2. Patients and Methods
2.1. Study Design
This prospective, multi-institutional, open label, single-arm clinical study was conducted from September 2011 to August 2013. It was designed essentially according to Japanese guidelines .
This clinical study included heterosexual male patients with both GU and NGU who were 20 years old or older. Diagnosis of GU was done based on both symptoms, urethral pain and pus discharge on external urethral meatus, suspecting urethritis, suspecting urethritis  and positive N. gonorrhoeae detected by microscopic examination of Gram staining, culture of urethral pus discharge or a nucleic acid amplification test (NAAT) of first-voided urine (FVU). Diagnosis of NGU was done based on both symptoms suspected to be urethritis and negative N. gonorrhoeae examined by microscopic examination of culture of urethral pus discharge or commercially available NAAT of FVU. In addition, C. trachomatis, M. genitalium and U. urealyticum were also detected by a microbiological test using NAAT. The patients diagnosed with GU or NGU were treated with a single 2 g dose of AZM ER.
2.3. Procedures for Detection of Pathogens
At each clinic, pus discharge from the external urethral meatus was collected as the specimen for Gram staining and/or culture of N. gonorrhoeae. The culture method was described in detail in a previous report . In brief, the specimen was applied on Thayer-Martin Selective Agar (Becton Dickinson, Cockeysville, MD, USA) and immediately transported in a Bio-Bag Environmental Chamber Type C (Becton, Dickinson) to Mitsubishi Chemical Medience Corporation, Tokyo. Then, it was incubated at 35 °C for 48 h in a 5% CO2 atmosphere.
About 20 mL of FVU was taken from each patient and used as a specimen. C. trachomatis and N. gonorrhoeae were detected with the commercially available NAAT test kit by transcription-mediated amplification, polymerase chain reaction (PCR) or strand displacement amplification. M. genitalium and U. urealyticum were detected using a previously reported PCR method at Mitsubishi Chemical Medience Corporation .
2.4. Antimicrobial Susceptibility Testing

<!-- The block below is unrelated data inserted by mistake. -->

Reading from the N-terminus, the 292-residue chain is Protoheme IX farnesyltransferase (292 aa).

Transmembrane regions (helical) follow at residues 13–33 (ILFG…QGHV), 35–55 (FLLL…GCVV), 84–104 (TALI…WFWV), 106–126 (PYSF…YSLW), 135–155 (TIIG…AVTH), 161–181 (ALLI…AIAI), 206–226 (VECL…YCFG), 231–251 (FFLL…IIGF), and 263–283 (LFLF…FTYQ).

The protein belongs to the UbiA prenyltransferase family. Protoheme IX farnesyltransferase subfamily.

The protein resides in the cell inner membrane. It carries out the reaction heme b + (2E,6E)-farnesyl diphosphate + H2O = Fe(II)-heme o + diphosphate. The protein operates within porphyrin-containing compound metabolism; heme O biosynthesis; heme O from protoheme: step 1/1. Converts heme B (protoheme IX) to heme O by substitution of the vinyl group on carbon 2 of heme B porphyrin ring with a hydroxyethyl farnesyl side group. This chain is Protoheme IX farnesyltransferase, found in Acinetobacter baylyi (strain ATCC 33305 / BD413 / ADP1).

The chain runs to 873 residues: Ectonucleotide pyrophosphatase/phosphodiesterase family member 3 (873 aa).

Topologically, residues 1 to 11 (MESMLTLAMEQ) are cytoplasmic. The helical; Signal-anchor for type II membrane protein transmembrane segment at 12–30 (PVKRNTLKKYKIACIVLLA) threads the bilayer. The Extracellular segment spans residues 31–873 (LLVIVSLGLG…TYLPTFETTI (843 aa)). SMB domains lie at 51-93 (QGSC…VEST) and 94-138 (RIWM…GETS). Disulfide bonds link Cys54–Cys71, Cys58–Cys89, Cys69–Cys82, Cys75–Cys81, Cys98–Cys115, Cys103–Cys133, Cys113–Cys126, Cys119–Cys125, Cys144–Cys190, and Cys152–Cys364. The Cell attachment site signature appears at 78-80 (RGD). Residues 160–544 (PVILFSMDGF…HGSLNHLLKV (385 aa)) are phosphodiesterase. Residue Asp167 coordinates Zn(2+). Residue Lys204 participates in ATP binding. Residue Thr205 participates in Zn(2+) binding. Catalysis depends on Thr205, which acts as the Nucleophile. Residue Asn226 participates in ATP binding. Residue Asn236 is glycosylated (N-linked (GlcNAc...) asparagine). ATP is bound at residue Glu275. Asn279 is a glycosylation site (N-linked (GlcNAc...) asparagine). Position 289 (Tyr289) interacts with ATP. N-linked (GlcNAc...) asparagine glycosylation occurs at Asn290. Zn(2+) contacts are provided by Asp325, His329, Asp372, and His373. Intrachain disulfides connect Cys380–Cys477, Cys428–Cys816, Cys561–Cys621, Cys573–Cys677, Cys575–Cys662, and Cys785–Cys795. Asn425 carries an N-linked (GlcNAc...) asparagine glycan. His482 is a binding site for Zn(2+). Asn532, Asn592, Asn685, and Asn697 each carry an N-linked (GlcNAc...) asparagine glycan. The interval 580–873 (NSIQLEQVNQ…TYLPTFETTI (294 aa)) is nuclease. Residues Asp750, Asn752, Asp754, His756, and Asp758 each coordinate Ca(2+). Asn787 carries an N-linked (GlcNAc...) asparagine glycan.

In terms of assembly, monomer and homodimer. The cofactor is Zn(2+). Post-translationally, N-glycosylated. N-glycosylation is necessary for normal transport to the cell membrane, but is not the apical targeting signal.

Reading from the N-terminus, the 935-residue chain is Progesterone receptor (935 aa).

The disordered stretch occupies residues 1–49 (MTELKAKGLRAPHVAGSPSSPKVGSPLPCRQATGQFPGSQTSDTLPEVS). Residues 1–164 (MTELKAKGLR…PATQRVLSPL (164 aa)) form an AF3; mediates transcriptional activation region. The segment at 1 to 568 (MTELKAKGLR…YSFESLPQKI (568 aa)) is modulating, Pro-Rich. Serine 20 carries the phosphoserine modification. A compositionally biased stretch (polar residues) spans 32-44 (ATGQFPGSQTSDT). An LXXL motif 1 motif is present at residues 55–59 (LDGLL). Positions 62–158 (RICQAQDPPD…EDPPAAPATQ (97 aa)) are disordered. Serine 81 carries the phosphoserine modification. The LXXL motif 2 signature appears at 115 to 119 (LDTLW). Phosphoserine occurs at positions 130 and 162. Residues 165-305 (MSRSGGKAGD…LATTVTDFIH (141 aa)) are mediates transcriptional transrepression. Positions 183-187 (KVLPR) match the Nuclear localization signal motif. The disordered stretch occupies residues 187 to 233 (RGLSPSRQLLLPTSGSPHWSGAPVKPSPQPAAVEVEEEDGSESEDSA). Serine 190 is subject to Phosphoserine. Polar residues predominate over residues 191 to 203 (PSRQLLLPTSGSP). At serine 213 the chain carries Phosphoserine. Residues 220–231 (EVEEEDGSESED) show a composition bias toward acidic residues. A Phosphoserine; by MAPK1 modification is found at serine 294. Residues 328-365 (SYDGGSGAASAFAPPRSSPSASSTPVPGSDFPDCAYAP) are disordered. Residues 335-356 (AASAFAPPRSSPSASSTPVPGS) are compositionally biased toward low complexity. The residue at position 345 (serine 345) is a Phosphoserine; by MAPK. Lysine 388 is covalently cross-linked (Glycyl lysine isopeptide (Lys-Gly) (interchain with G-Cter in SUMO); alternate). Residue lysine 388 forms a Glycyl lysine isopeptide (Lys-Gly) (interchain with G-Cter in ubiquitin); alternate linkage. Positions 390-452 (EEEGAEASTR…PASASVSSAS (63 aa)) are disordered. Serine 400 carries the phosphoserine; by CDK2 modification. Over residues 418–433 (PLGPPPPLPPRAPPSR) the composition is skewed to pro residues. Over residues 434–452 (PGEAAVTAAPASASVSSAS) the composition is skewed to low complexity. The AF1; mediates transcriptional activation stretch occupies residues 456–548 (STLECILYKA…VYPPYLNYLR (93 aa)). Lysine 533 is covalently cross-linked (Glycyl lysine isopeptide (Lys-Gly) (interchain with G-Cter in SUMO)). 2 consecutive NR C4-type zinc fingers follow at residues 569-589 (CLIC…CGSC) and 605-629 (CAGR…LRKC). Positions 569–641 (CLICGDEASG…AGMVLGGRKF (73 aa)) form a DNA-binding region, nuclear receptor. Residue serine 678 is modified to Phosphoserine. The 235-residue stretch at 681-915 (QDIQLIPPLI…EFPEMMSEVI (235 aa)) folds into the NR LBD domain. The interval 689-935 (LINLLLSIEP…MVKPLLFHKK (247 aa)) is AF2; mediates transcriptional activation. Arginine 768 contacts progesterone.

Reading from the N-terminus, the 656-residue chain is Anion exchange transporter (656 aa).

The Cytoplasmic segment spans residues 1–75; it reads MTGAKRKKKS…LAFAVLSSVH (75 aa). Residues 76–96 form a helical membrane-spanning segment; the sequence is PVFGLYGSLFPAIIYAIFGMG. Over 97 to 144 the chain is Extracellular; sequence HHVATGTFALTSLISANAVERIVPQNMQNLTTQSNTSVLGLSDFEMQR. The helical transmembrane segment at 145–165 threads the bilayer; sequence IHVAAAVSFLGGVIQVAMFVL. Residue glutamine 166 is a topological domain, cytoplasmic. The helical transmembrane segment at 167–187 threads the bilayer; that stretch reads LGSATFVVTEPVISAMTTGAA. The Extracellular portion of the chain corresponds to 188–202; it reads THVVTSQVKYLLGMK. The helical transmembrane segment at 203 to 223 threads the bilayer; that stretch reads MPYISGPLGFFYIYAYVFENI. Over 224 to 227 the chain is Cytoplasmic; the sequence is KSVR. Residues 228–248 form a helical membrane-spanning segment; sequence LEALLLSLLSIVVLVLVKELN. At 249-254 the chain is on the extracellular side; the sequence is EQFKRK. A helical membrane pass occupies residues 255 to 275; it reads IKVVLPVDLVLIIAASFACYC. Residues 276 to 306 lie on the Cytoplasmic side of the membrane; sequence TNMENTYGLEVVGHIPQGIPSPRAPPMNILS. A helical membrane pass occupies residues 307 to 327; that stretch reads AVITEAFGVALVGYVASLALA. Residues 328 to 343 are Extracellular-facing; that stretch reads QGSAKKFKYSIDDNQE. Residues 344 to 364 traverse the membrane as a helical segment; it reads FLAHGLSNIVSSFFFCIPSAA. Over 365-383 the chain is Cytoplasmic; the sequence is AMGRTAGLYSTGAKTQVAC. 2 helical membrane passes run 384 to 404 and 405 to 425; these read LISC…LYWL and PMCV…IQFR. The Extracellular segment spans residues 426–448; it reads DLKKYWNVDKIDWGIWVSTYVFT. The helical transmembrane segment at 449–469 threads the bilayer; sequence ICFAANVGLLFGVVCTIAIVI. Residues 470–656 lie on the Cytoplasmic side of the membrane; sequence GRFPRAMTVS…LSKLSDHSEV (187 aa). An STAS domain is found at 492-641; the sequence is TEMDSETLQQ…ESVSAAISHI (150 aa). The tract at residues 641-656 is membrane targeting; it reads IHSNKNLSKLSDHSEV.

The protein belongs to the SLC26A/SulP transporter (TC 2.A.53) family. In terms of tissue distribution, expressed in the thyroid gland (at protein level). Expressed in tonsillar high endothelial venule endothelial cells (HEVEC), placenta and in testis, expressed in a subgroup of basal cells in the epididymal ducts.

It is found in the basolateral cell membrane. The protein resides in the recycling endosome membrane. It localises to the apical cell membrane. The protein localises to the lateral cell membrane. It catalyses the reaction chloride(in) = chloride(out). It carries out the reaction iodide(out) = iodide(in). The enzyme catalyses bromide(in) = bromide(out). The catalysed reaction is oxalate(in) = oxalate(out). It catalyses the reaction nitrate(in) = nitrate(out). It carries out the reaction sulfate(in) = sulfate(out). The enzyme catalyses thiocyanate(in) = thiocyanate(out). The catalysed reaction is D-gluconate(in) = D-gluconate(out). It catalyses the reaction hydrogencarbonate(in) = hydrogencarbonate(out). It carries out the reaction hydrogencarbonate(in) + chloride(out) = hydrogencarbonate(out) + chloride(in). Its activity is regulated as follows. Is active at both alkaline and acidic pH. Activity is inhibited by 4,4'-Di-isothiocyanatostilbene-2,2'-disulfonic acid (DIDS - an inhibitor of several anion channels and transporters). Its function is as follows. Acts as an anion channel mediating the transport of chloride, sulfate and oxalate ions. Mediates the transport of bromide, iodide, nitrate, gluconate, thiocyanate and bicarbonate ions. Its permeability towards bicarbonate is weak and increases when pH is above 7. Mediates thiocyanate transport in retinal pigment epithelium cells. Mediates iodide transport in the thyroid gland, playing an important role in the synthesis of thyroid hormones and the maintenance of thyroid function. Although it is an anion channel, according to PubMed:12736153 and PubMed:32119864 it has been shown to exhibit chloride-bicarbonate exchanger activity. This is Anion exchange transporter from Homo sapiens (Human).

In this study, the minimum inhibitory concentrations (MICs) of eight antimicrobial agents were determined: penicillin G (PCG) (Wako Pure Chemical Industries, Osaka, Japan), ceftriaxone (CTRX) (Wako Pure Chemical Industries), cefodizime (CDZM) (Taiho Pharmaceutical Co., Tokyo, Japan), cefixime (CFIX) (Wako Pure Chemical Industries), spectinomycin (SPCM) (Wako Pure Chemical Industries), azithromycin (AZM) (LKT Laboratories, St. Paul, MN, USA), ciprofloxacin (CPFX) (Tokyo Chemical Industry Co., Tokyo, Japan) and levofloxacin (LVFX) (Tokyo Chemical Industry Co.). The MICs were determined by an agar dilution method according to a report (M07-A9 and M100-S23 Package) from the Clinical and Laboratory Standards Institute (CLSI). After incubation at 35 °C for 20 h in a 5% CO2 atmosphere, the lowest concentration of the antimicrobial agent that could inhibit bacterial growth completely was defined as the MIC. In addition, the lowest concentration of the drug that could inhibit approximately 90% and 50% of strains was defined as the MIC90 and MIC50, respectively. According to the criteria of the CLSI (M100-S23), the MIC breakpoints for susceptibility and resistance were ≦0.06 μg/mL and ≧2 μg/mL for penicillin, respectively. For CTRX and CFIX the breakpoint for susceptibility was ≦0.25 μg/mL. For SPCM and CPFX the susceptibility and resistance breakpoints were ≦32 μg/mL and ≧128 μg/mL, and ≦0.06 μg/mL and ≧1 μg/mL, respectively. The MIC breakpoint of AZM was not defined; however, for it we used the MIC breakpoint for susceptibility and resistance of ≦0.25 μg/mL and ≧1 μg/mL, respectively, according to the European Committee on Antimicrobial Susceptibility Testing (EUCAST ). The MIC breakpoints of CDZM and LVFX were not defined either; therefore, we used the MIC breakpoint for susceptibility and resistance of CDZM of ≦0.06 μg/mL and ≧0.5 μg/mL, and those of LVFX were ≦0.12 μg/mL and ≧2 μg/mL, respectively.